Civilization is founded on the philosophy of egoism and recognition of the individual’s right to the pursuit of his own, selfish happiness and the corollary recognition that the means of accomplishing this is voluntary, peaceful social cooperation under the division of labor. The gains from the division of labor give to each individual a rational self-interest in the existence of other people and in their individual freedom and right to the pursuit of their own happiness. This is the arrangement that progressively increases the supply of goods and services and improves life for everyone. (For elaboration, see Ludwig von Mises’s Socialism and my Capitalism.)

Under this arrangement–i.e., capitalism–the individual comes to regard other people with benevolence, because their existence improves his existence. In such conditions, people are prepared, within limits, to help others who suffer through no fault of their own. Thus, they help victims of earthquakes, floods, and all other natural disasters. They help people who cannot help themselves, including those who are stuck in a ditch. But that is not their primary goal or, as a rule, a major goal. It is secondary and rests upon their pursuit of their own happiness.

In contrast, when altruism prevails, each individual must regard all other individuals as a source of loss and misery. Their existence is a constant claim against his wealth and time and thus against his ability to enjoy his life. In such circumstances, the individual easily reaches the conclusion that he would be better off if those others did not exist. He would then be free of the burdens they impose.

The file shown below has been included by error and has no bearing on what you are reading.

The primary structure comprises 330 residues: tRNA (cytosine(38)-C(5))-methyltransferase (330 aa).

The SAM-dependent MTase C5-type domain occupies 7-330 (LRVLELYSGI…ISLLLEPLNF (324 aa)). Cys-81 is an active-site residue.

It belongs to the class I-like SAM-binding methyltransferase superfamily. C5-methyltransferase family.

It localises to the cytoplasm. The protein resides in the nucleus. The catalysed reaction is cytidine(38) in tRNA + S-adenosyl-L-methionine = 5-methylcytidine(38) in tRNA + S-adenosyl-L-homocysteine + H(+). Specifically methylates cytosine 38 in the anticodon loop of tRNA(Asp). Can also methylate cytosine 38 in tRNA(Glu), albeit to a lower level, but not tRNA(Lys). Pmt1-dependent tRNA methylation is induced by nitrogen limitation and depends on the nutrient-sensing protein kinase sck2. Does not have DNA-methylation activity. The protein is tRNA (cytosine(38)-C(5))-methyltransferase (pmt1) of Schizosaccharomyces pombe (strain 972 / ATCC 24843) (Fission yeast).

Historically, the United States was characterized by the individual’s freedom to pursue his own happiness (a basic right enumerated in our Declaration of Independence). Thus, not surprisingly, it was also known for the goodwill and benevolence of its citizens. In contrast, the Dark Ages and the Soviet Union, two leading exemplars of altruism, were known for their hatred and barbaric treatment of human beings. What results from the prevalence of altruism is conveyed in a widely told story in the Soviet Union. It was the story of the Russian who is asked by God to wish for something that he would like God to do for him, on the understanding that whatever God does for him, he will do twice as much for his neighbor. After hearing this offer, the Russian asks that God pluck out one of his eyes, so that his neighbor can lose both eyes. (The story was reported by Hedrick Smith, in his book The New Russians, New York: Random House, 1990, p. 204.)

So much for altruism.

George Reisman

P. S. For elaboration on the contrasting natures of egoism and altruism, see the writings of Ayn Rand, in particular, Atlas Shrugged and The Virtue of Selfishness.

P.P.S. Concerning education, I believe that it should be stricly private. Schools would be legally free to operate on a commercial or non-commercial basis, as they chose. Individual would be free to support non-commercial schools and to provide scholarships for students attending for-profit schools. The main thing is that the government should not be allowed to attempt to improve students’ minds on a foundation of pointing a gun at anyone’s head, such as unwilling taxpayers, unwilling parents, and unwilling students.

Finally, I am not an anarchist but a supporter of government that is limited to the defense of the rights of the individual against the initiation of physical force, including fraud.

George Reisman’s replies to readers are copyright © 2009, by George Reisman. George Reisman, Ph.D. is the author of Capitalism: A Treatise on Economics (Ottawa, Illinois: Jameson Books, 1996) and is Pepperdine University Professor Emeritus of Economics. He is also a Senior Fellow at the Goldwater Institute. His web site is www.capitalism.net and his blog is www.georgereisman.com/blog/. A pdf replica of his book can be downloaded to the reader’s hard drive simply by clicking on the book’s title Capitalism: A Treatise on Economics and then saving the file when it appears on the screen. The book provides an in-depth, comprehensive treatment of the material discussed in this post and of practically all related aspects of economics.